Notre Dame’s Army ROTC program prepares cadets for American military life, but this weekend members of the Fightin’ Irish Battalion will compete for German recognition. Four cadets will compete for the German Armed Forces Badge for Military Proficiency, awarded by the German Army, known as the Bundeswehr. Senior Josh Sandler, will compete for the award along with Holy Cross sophomore triplets Randy Jozwiak, Matt Jozwiak and Allen Jozwiak. The group will participate this weekend in Indianapolis, with Sandler serving as the team leader. Each will vie for his own badge individually. Sandler said though the German army gives the award, it is for American participants. “The German Armed Forces Badge is an award for military proficiency from the German army, authorized to be awarded to and worn by Americans,” he said. The competition takes place over two and a half days and is comprised of eight separate individual events — a 200-meter swim, a 100-meter sprint, a five-kilometer run, a long jump, a shot put competition, a first aid test, a 9 mm pistol shoot and a march carrying a 33-pound pack called a “ruck march.” Competitors have to meet or exceed a standard of performance in each event. These standards vary for different age brackets and are based on gender. Further, some events are referred to as “go, no go” contests, and others determine whether a competitor receives a gold, silver or bronze badge, Matt Jozwiak said. “Go, no go” means a competitor will no longer continue in the competition if they fail to meet an event’s standards. Jozwiak said an example of a “go, no go” event is the long jump, where competitors are disqualified if they do not jump at least 4.5 meters. Other events in this category are the 200-meter swim, the 100-meter sprint, the five-kilometer run and the shot put. Jozwiak said the first-aid test is similar to the “go, no go” physical event, as competitors must pass in order to receive a badge. The shooting competition and the “ruck march” determine the type of badge a competitor is eligible to receive, Jozwiak said. “There is a shooting competition with a 9 mm pistol. You have five chances to hit a target 25 meters away,” he said. “Three out of five is the minimum to still be eligible for a badge. If you hit the target five times you are eligible for gold, four times you are eligible for silver, and three times you are eligible for bronze.” The “ruck march” is the final competition and determines what type of badge an individual earns, Jozwiak said. Different distances and time standards for the march are required for different types of badges. Sandler said he wanted to compete for the German Armed Forces badge for the prestige. “In the Army, you wear your resume on your chest,” he said. “This is a shiny new bullet point.” Jozwiak said he is competing for the badge because he has never participated in a similar experience. “I really just wanted to do it because I’ve never done anything like the track-and-field events before,” he said. “The experience itself is what I’m looking forward to. I also want to better myself physically.” Sandler said all of the Notre Dame ROTC cadets have a chance at a badge this weekend. “It’s not a participation ribbon, but if we continue to put the work in every one of us is capable of coming home with some hardware,” he said. Jozwiak said he is confident at least one of the four teammates will come home victorious. “Personally, I don’t know how I will do,” he said. “I think as a team we’ll come back with some badges, at least one gold.”
What would happen if America ceased to be – if it failed to provide the leadership in the international arena for which it is best known? Professor Paul Collier, director of the Centre for the Study of African Economies at the University of Oxford, raised these questions and more in his lecture Wednesday titled “International Human Development: Has the U.S. a Leadership Role?” Collier, whose research includes the political economy of democracy and poverty, emphasized the distinct way in which the United States must exert its influence in the world so it may more effectively foster human development. He said the United States must lead by employing soft power, the power of influence and example, as opposed to the traditional notion of hard, physical power. With its “power of example, of imitation, [soft power] is much, much stronger than people appreciate,” Collier said. The U.S. should also use soft power to communicate particular values that have empowered America but are lacking in Africa, he said. Motivation is an important aspect of any healthy, vibrant society, including the United States, Collier said. Prosperous nations and successful organizations empower individuals to make a leap of identity, internalize objectives and become motivated. Africa, he said, suffers from a chronic “failure of motivation.” “If you look at the public sector across Africa – schools, health clinics – the fundamental problem is the astonishingly low productivity of the labor force because the labor force is not motivated,” he said. Collier defined another pivotal value, neutral regard, as two-pronged: it empowers individuals to achieve a cooperative solution to problems and allows for redistribution from the better-off to the worse-off in society. Here too, he said, the developing world struggles and must look to the developed world as an example. “Quite systematically, there are big variances, big differences, between the ability of different societies to reach [a] cooperative outcome,” he said. “It is much more difficult for poorer societies than wealthy societies.” Collier emphasized the power of integrity, which has reeled in the shadows of dictatorships and crumbling democratic governments. “The poorest countries have enormous problems with high levels of corruption, low levels of integrity in their government,” he said. But Collier said the virtue of stewardship – one that even Americans have not fully embraced– is one of the most pressing. “Stewardship is the central task of the present generation of African decision makers,” he said, “in the next decade there is going to be a resource boom.” Collier praised American society as an exemplar, but stressed the urgency of communicating its values to a world greatly in need. “[The developing world] needs role models of high integrity,” he said, “which is something that America has been able to deliver dramatically over the years.”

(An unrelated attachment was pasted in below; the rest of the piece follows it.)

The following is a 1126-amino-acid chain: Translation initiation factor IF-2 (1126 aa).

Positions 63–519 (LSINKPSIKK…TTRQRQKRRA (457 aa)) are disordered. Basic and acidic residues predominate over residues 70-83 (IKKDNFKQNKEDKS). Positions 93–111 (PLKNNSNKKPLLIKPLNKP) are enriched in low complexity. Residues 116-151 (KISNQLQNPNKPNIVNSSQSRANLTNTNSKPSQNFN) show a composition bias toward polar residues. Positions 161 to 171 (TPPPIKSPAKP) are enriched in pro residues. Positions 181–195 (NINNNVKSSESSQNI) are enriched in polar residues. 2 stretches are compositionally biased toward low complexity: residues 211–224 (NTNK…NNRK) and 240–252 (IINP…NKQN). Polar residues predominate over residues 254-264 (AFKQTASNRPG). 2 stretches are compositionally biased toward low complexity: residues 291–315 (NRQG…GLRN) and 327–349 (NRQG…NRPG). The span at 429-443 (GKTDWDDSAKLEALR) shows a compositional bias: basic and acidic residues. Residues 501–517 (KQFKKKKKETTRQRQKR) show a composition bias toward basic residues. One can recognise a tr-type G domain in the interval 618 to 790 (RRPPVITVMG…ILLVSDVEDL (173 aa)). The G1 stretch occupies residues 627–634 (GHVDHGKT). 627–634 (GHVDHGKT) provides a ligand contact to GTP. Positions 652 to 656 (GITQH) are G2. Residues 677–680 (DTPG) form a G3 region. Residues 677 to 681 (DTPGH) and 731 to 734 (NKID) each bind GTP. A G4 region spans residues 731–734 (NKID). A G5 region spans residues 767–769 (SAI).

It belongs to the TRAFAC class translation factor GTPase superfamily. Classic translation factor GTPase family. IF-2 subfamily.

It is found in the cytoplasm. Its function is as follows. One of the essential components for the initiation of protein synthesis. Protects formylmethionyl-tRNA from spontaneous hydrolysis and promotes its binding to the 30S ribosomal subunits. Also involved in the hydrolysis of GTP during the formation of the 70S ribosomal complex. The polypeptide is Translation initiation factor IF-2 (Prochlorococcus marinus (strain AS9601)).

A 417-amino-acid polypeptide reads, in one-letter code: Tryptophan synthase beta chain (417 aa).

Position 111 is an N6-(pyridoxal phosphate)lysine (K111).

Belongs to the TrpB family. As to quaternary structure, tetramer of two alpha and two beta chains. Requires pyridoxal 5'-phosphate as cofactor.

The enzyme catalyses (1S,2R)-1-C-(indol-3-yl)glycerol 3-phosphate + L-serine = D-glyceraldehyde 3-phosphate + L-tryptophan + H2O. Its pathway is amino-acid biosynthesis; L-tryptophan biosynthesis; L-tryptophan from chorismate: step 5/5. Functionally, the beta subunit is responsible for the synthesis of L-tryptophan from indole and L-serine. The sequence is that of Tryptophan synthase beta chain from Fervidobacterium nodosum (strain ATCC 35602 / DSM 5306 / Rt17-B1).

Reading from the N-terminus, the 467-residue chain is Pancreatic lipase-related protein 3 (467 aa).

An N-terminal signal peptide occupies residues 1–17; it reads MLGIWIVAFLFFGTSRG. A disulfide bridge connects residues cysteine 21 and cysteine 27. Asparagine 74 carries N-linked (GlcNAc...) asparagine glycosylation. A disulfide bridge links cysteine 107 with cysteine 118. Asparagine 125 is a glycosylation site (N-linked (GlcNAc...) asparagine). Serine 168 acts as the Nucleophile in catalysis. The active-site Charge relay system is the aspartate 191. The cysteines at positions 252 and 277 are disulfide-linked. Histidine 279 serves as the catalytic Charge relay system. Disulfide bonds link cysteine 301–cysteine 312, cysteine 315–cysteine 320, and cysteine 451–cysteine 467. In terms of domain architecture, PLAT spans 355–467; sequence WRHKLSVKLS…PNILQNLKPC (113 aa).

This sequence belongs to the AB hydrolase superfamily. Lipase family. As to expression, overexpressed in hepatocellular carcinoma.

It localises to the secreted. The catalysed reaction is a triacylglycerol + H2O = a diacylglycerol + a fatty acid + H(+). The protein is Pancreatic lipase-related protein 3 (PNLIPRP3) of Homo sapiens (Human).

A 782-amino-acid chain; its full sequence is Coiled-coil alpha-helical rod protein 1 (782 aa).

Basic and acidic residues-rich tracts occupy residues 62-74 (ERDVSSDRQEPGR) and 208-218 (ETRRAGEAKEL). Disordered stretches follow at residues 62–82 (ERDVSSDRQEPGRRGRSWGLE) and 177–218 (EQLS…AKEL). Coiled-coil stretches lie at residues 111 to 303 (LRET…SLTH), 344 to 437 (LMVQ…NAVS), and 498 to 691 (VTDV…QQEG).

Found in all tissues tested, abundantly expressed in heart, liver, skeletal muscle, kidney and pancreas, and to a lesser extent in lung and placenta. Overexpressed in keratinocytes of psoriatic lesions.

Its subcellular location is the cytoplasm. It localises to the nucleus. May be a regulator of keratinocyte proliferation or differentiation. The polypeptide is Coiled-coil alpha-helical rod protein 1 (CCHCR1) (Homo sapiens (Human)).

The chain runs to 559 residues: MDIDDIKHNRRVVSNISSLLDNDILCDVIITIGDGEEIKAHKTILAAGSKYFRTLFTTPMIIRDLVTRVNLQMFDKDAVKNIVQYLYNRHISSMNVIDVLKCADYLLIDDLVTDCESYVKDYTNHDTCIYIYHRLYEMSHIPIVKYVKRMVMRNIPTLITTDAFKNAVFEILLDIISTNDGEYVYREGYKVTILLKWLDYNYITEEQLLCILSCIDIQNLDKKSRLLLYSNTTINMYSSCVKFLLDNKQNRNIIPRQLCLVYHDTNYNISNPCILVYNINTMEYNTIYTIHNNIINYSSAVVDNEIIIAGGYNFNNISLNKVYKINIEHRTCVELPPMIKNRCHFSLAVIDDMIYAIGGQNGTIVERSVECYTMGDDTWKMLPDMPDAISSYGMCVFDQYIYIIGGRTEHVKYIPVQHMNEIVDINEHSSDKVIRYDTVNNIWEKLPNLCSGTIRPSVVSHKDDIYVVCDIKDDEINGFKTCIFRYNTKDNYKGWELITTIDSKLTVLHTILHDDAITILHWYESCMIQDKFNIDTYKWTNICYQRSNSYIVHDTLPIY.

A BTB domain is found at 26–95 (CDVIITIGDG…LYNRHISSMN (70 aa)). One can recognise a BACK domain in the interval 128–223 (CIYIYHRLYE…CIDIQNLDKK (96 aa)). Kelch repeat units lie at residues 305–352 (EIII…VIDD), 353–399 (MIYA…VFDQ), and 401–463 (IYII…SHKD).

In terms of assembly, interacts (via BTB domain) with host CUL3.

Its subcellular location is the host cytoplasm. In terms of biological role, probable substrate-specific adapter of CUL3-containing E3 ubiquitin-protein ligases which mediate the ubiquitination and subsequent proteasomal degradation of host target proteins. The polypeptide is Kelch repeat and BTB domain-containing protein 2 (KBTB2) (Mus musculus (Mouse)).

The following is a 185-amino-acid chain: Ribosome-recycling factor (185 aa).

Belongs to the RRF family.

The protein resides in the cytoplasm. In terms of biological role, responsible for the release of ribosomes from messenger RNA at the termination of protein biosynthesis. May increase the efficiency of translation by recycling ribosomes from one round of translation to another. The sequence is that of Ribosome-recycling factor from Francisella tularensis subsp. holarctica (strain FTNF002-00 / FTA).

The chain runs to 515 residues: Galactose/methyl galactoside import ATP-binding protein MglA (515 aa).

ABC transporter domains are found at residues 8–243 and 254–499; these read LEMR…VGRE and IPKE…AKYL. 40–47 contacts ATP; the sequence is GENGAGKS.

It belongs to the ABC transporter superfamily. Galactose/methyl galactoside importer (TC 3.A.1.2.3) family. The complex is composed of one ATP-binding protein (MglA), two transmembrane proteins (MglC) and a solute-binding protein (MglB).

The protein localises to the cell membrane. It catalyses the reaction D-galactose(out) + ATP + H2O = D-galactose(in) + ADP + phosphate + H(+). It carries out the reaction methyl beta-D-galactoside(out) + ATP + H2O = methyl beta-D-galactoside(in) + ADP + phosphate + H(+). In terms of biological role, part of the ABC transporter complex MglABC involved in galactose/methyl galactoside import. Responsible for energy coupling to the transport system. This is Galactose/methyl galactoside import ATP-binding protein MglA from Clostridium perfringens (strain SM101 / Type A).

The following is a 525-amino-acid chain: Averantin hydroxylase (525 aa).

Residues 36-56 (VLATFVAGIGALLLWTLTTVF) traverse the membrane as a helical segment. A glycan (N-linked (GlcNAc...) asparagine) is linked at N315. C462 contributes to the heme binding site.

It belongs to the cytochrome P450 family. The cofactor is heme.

Joey Chestnut has been a force at the annual Coney Island event, winning each of the last three in commanding fashion and setting a new record of 74 hot dogs consumed in 10 minutes at last year’s event. Miki Sudo, a five-time champ, has ruled the women’s division in similar fashion after finally dethroning Sonya Thomas in 2014.The winner of both the men’s and women’s division each take home a cool $10,000 prize along with a fancy championship belt, but the monetary prizes don’t have to be limited to just the contestants. Below are some of the odds and prop bets that can be wagered on by fans looking to make an extra dollar during Independence Day.(All odds per MyBookie Sportsbook)Nathan’s Hot Dog Eating Contest odds 2019It’s no surprise that 11-time champion Joey Chestnut is the heavy favorite to claim his 12th Mustard Belt. Chestnut’s 74 hot dogs at the 2018 contest were a full 10 more than runner-up Carmen Cincotti, who won’t even be participating in this year’s contest. Will Joey Chestnut win?Yes -900No +500Miki Sudo has a winning streak even longer than Chestnut, and the odds reflect it. Sudo defeated runner-up Michelle Lesco by nine hot dogs last year.Will Miki Sudo win the women’s division?Yes -1200No +600Prop bets for the 2019 hot dog eating contestChestnut set the bar high last year by setting a new world record with 74 hot dogs. He has increased his total amount consumed every year since 2016. Sudo ate 37 hot dogs last year, but has consumed at least 38 1/2 hot dogs in two of the last three years.Hot dogs consumed by the men’s winnerOver 73 1/2 +120Under 73 1/2 -160Hot dogs consumed by the women’s winnerOver 38 1/2 -120Under 38 1/2 -120Will PETA interrupt a contestant? (Bovada)Yes +700No -1600This isn’t that crazy of a notion. A PETA supporter interrupted the contest in 2016, throwing fake blood all over one of the contestants. Here’s the video of the PETA attack, probably would have hit 80 Hot Dogs without that lost time #JustSaying pic.twitter.com/iy27TW57VF— Big Cat (@BarstoolBigCat) July 4, 2016Can you bet on the hot dog eating contest?The annual hot dog eating contest occurs in New York, but those watching in New Jersey will not be able to gamble on the event after the state’s Division of Gaming Enforcement opted not to allow sportsbooks to take bets despite several requests. If there’s one thing more American than eating gluttonous amounts of hot dogs on the Fourth of July, it would be gambling on eating gluttonous amounts of hot dogs during the Fourth of July.Thanks to a few online sportsbooks, the latter is a possibility during the 2019 Nathan’s Hot Dog Eating Contest. That hasn’t stopped, however, several gambling websites from making the contest a little more interesting for those looking to wager a buck or two.Has anyone ever beaten Joey Chestnut eating hot dogs?While Chestnut’s reign as Major League Eating’s top-ranked competitor does seem daunting, you only have to go back to 2015 when Matt Stonie upset Chestnut to win the contest. Stonie ate 62 hot dogs to Chestnut’s 60 and will be competing in this year’s contest.2015 marks the only blemish for Chestnut since his first Nathan’s Hot Dog Eating Contest victory in 2007. Chestnut ended the reign of Takeru Kobayashi who had previously won six straight contests.